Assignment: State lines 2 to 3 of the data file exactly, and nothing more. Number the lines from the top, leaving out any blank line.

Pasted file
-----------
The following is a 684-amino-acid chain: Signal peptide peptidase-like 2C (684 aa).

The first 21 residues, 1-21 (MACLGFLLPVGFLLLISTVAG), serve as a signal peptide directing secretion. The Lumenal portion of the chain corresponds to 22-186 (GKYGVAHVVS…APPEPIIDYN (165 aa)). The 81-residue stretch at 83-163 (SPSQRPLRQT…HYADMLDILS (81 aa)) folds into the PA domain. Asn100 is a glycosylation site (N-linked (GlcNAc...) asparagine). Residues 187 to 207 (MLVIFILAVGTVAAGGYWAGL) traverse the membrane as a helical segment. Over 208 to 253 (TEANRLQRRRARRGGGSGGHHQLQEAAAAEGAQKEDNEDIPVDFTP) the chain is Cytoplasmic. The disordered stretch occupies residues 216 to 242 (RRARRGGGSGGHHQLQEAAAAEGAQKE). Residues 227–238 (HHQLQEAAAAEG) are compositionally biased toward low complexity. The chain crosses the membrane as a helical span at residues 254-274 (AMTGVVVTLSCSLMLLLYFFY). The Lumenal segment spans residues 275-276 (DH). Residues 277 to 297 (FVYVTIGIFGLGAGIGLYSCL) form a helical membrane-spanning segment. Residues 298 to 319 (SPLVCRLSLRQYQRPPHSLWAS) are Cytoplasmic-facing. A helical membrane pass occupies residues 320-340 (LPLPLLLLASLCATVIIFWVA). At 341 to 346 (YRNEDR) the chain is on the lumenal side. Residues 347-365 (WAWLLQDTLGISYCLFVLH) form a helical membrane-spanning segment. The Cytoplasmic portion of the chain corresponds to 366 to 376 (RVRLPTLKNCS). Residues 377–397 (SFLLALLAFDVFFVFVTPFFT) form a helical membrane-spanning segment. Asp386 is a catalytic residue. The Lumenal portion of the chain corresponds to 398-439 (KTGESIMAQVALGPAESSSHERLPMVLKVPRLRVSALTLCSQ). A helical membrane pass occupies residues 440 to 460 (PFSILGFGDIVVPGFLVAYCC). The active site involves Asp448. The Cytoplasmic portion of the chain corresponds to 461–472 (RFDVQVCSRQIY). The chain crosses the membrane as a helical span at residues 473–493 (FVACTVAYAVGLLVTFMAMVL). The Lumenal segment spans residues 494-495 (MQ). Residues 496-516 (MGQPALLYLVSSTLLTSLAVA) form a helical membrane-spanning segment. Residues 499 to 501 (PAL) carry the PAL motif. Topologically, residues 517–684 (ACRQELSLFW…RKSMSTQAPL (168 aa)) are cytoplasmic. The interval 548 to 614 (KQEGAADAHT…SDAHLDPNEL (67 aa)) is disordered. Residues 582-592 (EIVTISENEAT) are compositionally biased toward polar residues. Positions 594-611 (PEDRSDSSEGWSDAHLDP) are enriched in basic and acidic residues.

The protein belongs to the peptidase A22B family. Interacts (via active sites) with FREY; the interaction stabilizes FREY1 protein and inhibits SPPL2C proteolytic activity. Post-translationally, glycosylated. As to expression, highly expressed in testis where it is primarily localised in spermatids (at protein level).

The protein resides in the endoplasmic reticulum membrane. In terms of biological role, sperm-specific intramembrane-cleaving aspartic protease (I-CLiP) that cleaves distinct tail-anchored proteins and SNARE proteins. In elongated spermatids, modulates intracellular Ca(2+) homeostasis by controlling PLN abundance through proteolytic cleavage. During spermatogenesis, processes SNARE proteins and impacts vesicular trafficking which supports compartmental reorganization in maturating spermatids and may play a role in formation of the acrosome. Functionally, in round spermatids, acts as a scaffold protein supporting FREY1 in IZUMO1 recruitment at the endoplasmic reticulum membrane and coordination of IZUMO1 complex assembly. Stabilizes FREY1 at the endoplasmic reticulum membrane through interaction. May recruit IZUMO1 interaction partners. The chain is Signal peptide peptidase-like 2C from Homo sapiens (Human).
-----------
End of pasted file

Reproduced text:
The first 21 residues, 1-21 (MACLGFLLPVGFLLLISTVAG), serve as a signal peptide directing secretion. The Lumenal portion of the chain corresponds to 22-186 (GKYGVAHVVS…APPEPIIDYN (165 aa)). The 81-residue stretch at 83-163 (SPSQRPLRQT…HYADMLDILS (81 aa)) folds into the PA domain. Asn100 is a glycosylation site (N-linked (GlcNAc...) asparagine). Residues 187 to 207 (MLVIFILAVGTVAAGGYWAGL) traverse the membrane as a helical segment. Over 208 to 253 (TEANRLQRRRARRGGGSGGHHQLQEAAAAEGAQKEDNEDIPVDFTP) the chain is Cytoplasmic. The disordered stretch occupies residues 216 to 242 (RRARRGGGSGGHHQLQEAAAAEGAQKE). Residues 227–238 (HHQLQEAAAAEG) are compositionally biased toward low complexity. The chain crosses the membrane as a helical span at residues 254-274 (AMTGVVVTLSCSLMLLLYFFY). The Lumenal segment spans residues 275-276 (DH). Residues 277 to 297 (FVYVTIGIFGLGAGIGLYSCL) form a helical membrane-spanning segment. Residues 298 to 319 (SPLVCRLSLRQYQRPPHSLWAS) are Cytoplasmic-facing. A helical membrane pass occupies residues 320-340 (LPLPLLLLASLCATVIIFWVA). At 341 to 346 (YRNEDR) the chain is on the lumenal side. Residues 347-365 (WAWLLQDTLGISYCLFVLH) form a helical membrane-spanning segment. The Cytoplasmic portion of the chain corresponds to 366 to 376 (RVRLPTLKNCS). Residues 377–397 (SFLLALLAFDVFFVFVTPFFT) form a helical membrane-spanning segment. Asp386 is a catalytic residue. The Lumenal portion of the chain corresponds to 398-439 (KTGESIMAQVALGPAESSSHERLPMVLKVPRLRVSALTLCSQ). A helical membrane pass occupies residues 440 to 460 (PFSILGFGDIVVPGFLVAYCC). The active site involves Asp448. The Cytoplasmic portion of the chain corresponds to 461–472 (RFDVQVCSRQIY). The chain crosses the membrane as a helical span at residues 473–493 (FVACTVAYAVGLLVTFMAMVL). The Lumenal segment spans residues 494-495 (MQ). Residues 496-516 (MGQPALLYLVSSTLLTSLAVA) form a helical membrane-spanning segment. Residues 499 to 501 (PAL) carry the PAL motif. Topologically, residues 517–684 (ACRQELSLFW…RKSMSTQAPL (168 aa)) are cytoplasmic. The interval 548 to 614 (KQEGAADAHT…SDAHLDPNEL (67 aa)) is disordered. Residues 582-592 (EIVTISENEAT) are compositionally biased toward polar residues. Positions 594-611 (PEDRSDSSEGWSDAHLDP) are enriched in basic and acidic residues.

The protein belongs to the peptidase A22B family. Interacts (via active sites) with FREY; the interaction stabilizes FREY1 protein and inhibits SPPL2C proteolytic activity. Post-translationally, glycosylated. As to expression, highly expressed in testis where it is primarily localised in spermatids (at protein level).